My main worry was whether the Japanese console supported English menus. I was happy to see that when you turn on the PSP for the first time, it let's you choose between 15+ languages (English being one of them). From then on, you will not see a single reference to Japanese.
I purchased the much raved about game Lumines. The game is 99% in English making it very easy to play. All in all I have seen two "pop-ups" in Japanese but they were not relevant to the game. Good news. There were several RPG games on the shelves that seemed to be in Japanese only so I avoided them.
Previous PS console games had region encoding which meant that a game purchased in USA would only work in North America. Sony decided to unlock the PSP to make it a truly portable system: if you travel from Europe to USA, you should be able to purchase games in the USA and be able to play them on the way back. With the recent PSP release in USA, you can now get hold of many new English titles.
The UMD movies are region encoded at the moment. The Japanese PSP is region 2 which suggests it is better suited for future European UMD movie titles. USA is region 1 as usual.
The PSP is delivered with an electricity adapter that supports 100-240 Volt and 50/60 Hertz. This means that it can be used in most (all?) countries provided you have a socket adapter. The end that plugs into the socket can even be removed and replaced with your local version.
So is the Sony PSP any good? So far I have been mighty impressed with the big bright LCD screen, graphics, sound, photo and video viewing from memory stick, MP3 listening and WiFi support. Dead pixels seems to be a common problem so it is good being able to switch on the unit before purchasing it to test for any dead pixels. However 2-4 separated dead pixels are very difficult to spot during game play.
At the time of writing a PSP value pack was YEN24,000 which is roughly £120. It will be interesting to see how much the PSP will sell for in "rip-off" London when it finally launches.
Comments have been closed. Please use the Sony PlayStation Portable PSP forum to ask any questions.
I have always thought of Japan as being the world capital for consumer electronics shopping; that there would be an amazing selection of gadgets at bargain prices to be found.
Some it was true, some was not.
Several very well stocked camera shops are located in the vicinity of the Shinjyuku station, more precisely on the west side of the station. Yodobashi Camera and Sakuraya are two good shops where you can even ask for a “best price” to try to lower the asking price.
It is said that if Yodobashi Camera does not stock the photographic item you are looking for, it is not available in Japan.
A great tip if you purchase a camera is to take it to the manufacturer’s local service shop where you can exchange the Japanese manual for other languages. Nikon has convenient service shops in Ginza and Shinjuku and the exchange took 5 minutes (great tip from Jeremy at Antipixel).
Mobile phones are well ahead of those in Europe and USA. Common phone features in Japan are 3-4 mega pixel cameras, TV receivers, high definition screens and broad band speeds.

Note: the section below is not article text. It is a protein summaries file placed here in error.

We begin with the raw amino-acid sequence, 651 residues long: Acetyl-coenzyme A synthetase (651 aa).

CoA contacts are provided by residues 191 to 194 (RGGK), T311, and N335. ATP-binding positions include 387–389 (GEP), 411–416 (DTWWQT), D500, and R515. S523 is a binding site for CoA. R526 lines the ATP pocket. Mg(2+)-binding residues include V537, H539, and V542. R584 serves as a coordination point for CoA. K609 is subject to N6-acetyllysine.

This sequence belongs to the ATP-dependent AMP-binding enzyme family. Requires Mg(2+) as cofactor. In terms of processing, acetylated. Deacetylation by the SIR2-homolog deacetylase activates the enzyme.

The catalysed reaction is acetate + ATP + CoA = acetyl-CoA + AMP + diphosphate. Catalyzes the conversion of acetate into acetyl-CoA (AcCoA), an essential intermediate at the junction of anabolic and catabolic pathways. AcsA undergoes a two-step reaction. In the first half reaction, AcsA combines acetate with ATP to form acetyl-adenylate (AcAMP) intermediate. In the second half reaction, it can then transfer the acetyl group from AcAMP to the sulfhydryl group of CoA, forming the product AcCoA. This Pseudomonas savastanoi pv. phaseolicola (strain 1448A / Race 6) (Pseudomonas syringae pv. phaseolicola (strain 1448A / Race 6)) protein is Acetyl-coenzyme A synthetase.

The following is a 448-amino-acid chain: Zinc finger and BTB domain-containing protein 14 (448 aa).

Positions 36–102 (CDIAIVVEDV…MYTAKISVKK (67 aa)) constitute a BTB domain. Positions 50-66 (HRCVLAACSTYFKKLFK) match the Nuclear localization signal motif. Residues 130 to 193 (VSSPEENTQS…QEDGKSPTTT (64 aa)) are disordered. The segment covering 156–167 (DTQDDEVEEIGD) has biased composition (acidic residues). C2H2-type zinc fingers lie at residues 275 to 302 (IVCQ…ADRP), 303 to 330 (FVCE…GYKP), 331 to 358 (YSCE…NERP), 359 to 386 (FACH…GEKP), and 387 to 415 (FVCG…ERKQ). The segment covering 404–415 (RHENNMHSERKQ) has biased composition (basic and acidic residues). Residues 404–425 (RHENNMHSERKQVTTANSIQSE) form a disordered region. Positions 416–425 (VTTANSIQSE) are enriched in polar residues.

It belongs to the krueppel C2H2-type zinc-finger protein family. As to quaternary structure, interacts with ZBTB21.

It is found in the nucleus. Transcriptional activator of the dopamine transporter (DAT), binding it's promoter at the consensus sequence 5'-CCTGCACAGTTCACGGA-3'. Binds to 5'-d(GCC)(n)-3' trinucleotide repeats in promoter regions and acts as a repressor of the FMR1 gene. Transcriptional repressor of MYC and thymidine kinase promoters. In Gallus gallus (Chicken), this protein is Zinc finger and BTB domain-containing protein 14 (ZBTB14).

No wonder there are always a couple of open phones around you; people watching the latest baseball game, showing each other high resolution photos or surfing some net for information.
Unfortunately there are almost no GSM phones for sale. I did find some but they were at rip off prices, bit outdated and most likely to lure clueless tourists.
Some shops announce with large signs that you can shop Duty Free. This means that the shop has the required license to sell items duty free. This also seems to mean that the shop can jack up the prices with 5-10%, sometimes negating any gains to the purchaser (you).
Check prices for the item you want both in a duty free shop and a regular back street shop and bring your passport as it is needed for duty free discounts.
Akihabara is the electronics district of Tokyo. If you are familiar with London, you can imagine it as Tottenham Court Rd on drugs.
It is easy to get distracted by the sheer amount of gadgets on offer. Very few of the staff speaks any English so it is best to be prepared by knowing exactly what items and model numbers you are looking for; also of their home prices.
Have a look around in a few shops to get an idea of the prices. Any shop will most likely match a (realistic) price you found in a different shop in order not to loose your business. This means you can do all your shopping in a single shop once you know the lowest prices.
With the current weak US dollar and Japanese language problems, I did not find any real bargains. Prices were always comparable with UK and never as low as US, Singapore or Hong Kong.
The highlight of electronics shopping in Tokyo is the sheer amount of items that the European market will never see. If you are on a tight budget, window shopping is an alternative.
If you happen to purchase too much and cannot fit it all in you bags, don’t fret. This is an opportunity to buy a state of the art suitcase that can be rolled around (not pulled) with one hand only.